I hated every meal I ate for a week. Granted my spices were limited at the time for sure, but eating became a ton of work.
I white-knuckled it for a full week and then tossed in the towel.
Screw this, I guess I will die a year earlier. I am totally fine with it at this point.
Everyone has to make an educated risk about lots of things in life.
Driving your car to work is a risk. Over 33,000 people, unfortunately, died in motor vehicle accidents in 2019, which is horrible; yet does not deter most people from driving.
“There were 33,244 fatal motor vehicle crashes in the United States in 2019 in which 36,096 deaths occurred. This resulted in 11.0 deaths per 100,000 people and 1.11 deaths per 100 million miles traveled” Click here for source.
Driving is also a risk you grew up with, so it is “baked into” most of your life now and accepted.
Lifting heavy-ass weights has a risk to it.
Doing a 550 lb Dinnie lift that is a partial deadlift from rings with torso rotation and t-spine flexion will give Dr Stu McGill heart failure. Yet it is one of my goals to lift the actual 734 lb Dinnies and I believe it can be done in a safer manner.
Boosting 20 feet up in the air to hang out for 6 -10 seconds suspended by 100 feet of razor-sharp line attached to an upside down parachute looking thing is not the safest thing in the world to do; but when you land it the feeling is amazing.
Fromvan Bergen, C. J., 2016:
“A review of the literature identified an overall injury rate of 5.9 to 7.0 injuries per 1000 noncompetitive kitesurfing hours( Bourgois JG). A prospective kitesurf study showed an injury rate of 7 injuries per 1000 h of practicing the sport (Nickel C). This rate is the same as that found for kitesurfing in our retrospective study”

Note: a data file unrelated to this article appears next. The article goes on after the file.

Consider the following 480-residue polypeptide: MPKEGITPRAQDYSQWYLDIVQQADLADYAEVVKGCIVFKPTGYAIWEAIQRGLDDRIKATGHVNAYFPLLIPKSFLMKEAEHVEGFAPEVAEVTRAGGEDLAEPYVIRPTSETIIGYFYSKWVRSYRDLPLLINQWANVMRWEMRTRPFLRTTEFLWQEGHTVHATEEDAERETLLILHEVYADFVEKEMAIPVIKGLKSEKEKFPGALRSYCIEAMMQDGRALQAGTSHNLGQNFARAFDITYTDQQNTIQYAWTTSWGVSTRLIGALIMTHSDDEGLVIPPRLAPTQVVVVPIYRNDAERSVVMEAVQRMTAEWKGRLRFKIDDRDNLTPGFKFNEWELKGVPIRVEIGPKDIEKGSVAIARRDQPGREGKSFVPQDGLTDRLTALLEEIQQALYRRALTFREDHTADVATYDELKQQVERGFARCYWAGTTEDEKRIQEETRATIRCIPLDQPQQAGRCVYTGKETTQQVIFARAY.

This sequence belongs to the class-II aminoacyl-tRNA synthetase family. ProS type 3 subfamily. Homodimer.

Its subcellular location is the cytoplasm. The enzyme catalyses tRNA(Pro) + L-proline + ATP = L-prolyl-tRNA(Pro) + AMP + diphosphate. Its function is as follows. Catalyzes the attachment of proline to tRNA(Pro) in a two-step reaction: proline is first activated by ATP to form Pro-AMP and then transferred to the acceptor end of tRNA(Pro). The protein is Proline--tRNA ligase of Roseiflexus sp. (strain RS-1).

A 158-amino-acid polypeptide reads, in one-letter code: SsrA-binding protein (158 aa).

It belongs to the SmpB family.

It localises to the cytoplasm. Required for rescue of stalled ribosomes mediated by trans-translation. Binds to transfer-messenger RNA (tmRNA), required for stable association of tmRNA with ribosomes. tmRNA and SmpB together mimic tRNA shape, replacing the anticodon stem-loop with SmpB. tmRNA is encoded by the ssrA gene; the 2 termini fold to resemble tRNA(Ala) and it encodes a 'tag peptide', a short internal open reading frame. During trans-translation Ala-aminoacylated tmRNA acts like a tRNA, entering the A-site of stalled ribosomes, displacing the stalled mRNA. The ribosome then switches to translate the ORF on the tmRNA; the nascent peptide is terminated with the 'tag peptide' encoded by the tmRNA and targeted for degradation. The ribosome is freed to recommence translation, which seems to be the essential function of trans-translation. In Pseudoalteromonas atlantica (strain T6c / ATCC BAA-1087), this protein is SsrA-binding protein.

Statistically speaking, the risk of injury is still higher from driving than kiteboarding and lifting.
From a systematic review by Aasa U et al. in 2017:
“The injury incidence in weightlifting was 2.4–3.3 injuries/1000 hours of training and 1.0–4.4 injuries/1000 hours of training in powerlifting. Only one retrospective study had analysed possible risk factors.”
I am not going into either event half-cooked and always respect the elements, check my gear, go out with friends on the water, etc.All things to drive the risk as low as possible – however, it will never be zero.
There is also a massive risk of not doing anything. Risk of cardiovascular disease skyrockets if your glute max turns into a couch cushion, you can barely bend over and your VO2 max is single digits. That is a massive risk.
From Benjamin EJ,et al. 2019:
“Cardiovascular disease (CVD) remains the leading cause of death in the United States, responsible for 840,768 deaths (635,260 cardiac) in 2016.”
Social factors are also huge. Loneliness is a large risk that few talk about.
From the CDC:
“Poor social relationships (characterized by social isolation or loneliness) was associated with a 29% increased risk of heart disease and a 32% increased risk of stroke. Loneliness was associated with higher rates of depression, anxiety, and suicide.”
One of the aspects I love about kiteboarding is spending time outside in nature, at cool locations, and around a bunch of people that love to have fun. Kiteboarding is not super easy to learn and it is a method to weed out asshats because everyone gets humbled learning and still gets their glute max served up to them on a wet silver platter at times. It is part of the sport. This keeps the asshat to fun people ratio very acceptable. Find a community and be a part of it. You will feel better and improve your health.
In the end, if HCAs are going to take me down via a very small risk based on in-vitro and epi data, I am ok with it. Again, nobody wishes ill on any; but control what you can control. Adding fruits and veggies plus marinates to meat reduces and counteracts the negative effects of HCAs to a large degree.